No country venerates its “Founding Fathers” like the United States. Academics, legislators, judges, and ordinary citizens all frequently seek to validate their opinions and policy prescriptions by identifying them with the statesmen who led America to nationhood. It is not surprising, therefore, that debates about the role of religion in the United States are infused with references to the faith of the Founding Fathers and to the two greatest documents they gave to the fledgling republic: the Declaration of Independence and the United States Constitution. People across the religious spectrum, from the most devout believers to the most committed atheists, look to these documents for support. Yet the blessings they offer are mixed. The Declaration contains several references to God, the Constitution none at all. The reasons for this variation reveal a great deal about the founding principles of the United States.
The Declaration of Independence is an apology for revolution. Support for a complete break with Great Britain was growing stronger week by week in the spring of 1776, both in the Continental Congress and in the thirteen colonies at large. On June 7, 1776, a resolution advocating independence was presented to Congress by Richard Henry Lee of the Virginia delegation. Four days later Congress appointed a committee of five delegates to draft a document explaining the historic separation it would soon be voting on.
The resulting Declaration of Independence, drafted by Thomas Jefferson and edited by his fellow delegates, contains a theory of rights that depends on a Supreme Being, not man, for its validity. The Declaration states that “all men are created equal, that they are endowed by their Creator with certain unalienable Rights, that among these are Life, Liberty and the pursuit of Happiness.” It is possible to see in these words an affirmation of the Founders’ religious faith, but God-given rights had less to do with theology in the summer of 1776 than they did with rebellion.
In stating that people’s rights were given to them by their creator, the Continental Congress endowed those rights with a legitimacy that knows no parallel in mortal sources. What God has given to man is not enjoyed at the sufferance of any monarch or government. Liberty is the inviolable birthright of all. The right of revolution proclaimed by the Declaration flows directly from this notion of inviolability: it is to secure people’s divinely endowed and unalienable rights that governments, “deriving their just powers from the consent of the governed,” are established. The people consequently have the right and indeed the duty to alter or abolish a form of government that becomes tyrannical.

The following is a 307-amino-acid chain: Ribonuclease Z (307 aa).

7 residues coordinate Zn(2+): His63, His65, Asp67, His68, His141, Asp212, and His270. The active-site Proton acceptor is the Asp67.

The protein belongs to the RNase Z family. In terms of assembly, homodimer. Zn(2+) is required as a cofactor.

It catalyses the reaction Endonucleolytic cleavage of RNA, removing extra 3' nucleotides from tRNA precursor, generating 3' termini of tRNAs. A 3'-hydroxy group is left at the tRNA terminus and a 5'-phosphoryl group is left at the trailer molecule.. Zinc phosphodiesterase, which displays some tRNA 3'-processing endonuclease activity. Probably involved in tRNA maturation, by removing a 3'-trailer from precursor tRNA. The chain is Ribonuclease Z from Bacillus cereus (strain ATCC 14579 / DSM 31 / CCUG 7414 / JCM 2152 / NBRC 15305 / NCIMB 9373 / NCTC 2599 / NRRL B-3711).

The Declaration contains several other references to a higher power. The introduction states that the “Laws of Nature and Nature’s God” entitle the American people to a separate and equal station among the powers of the earth. In the conclusion, Congress appeals to “the Supreme Judge of the world” for the rectitude of its intentions and professes its “firm reliance on the protection of divine Providence.” In each case, reference to a deity serves to validate the assertion of independence.
The genius of the Declaration is the inclusive way the divine is given expression. The appellations of God are generic. Adherents of traditional theistic sects can read the words “Nature’s God,” “Creator,” and “Supreme Judge,” and understand them to mean the god they worship. The claims made on numerous Christian websites attest to this. Yet opponents of dogma read those same words and see an embracive, non-sectarian concept of divinity. This is no small testimony to the wisdom and foresight of the Founding Fathers. All Americans could support the Revolution and independence. All can regard their rights as unalienable, their liberty as inviolable.
Unlike the Declaration of Independence, the United States Constitution contains no reference to God. At first, this may seem odd. Why did the men who drafted the Declaration invoke a Supreme Being several times, while the men who drafted the Constitution did not mention a higher power even once? Only six individuals signed both documents, so it could be hypothesized that the delegates to the Constitutional Convention that convened in Philadelphia in 1787 were a different and less religious group than the delegates to the Continental Congress, or perhaps that the delegates to the Continental Congress were savvy freethinkers cynically manipulating people’s belief in God to win support for their overthrow of British rule. Neither explanation holds water. Some of the Founders were conventional Christians and some were not, but the belief in a deity implied in the Declaration was sincere and likely universal among the delegates to both the Continental Congress and the Constitutional Convention. And a belief in the possibility of divine favor was held by even some of the least religious Founders. So, again, why no invocation of God in the second major founding document?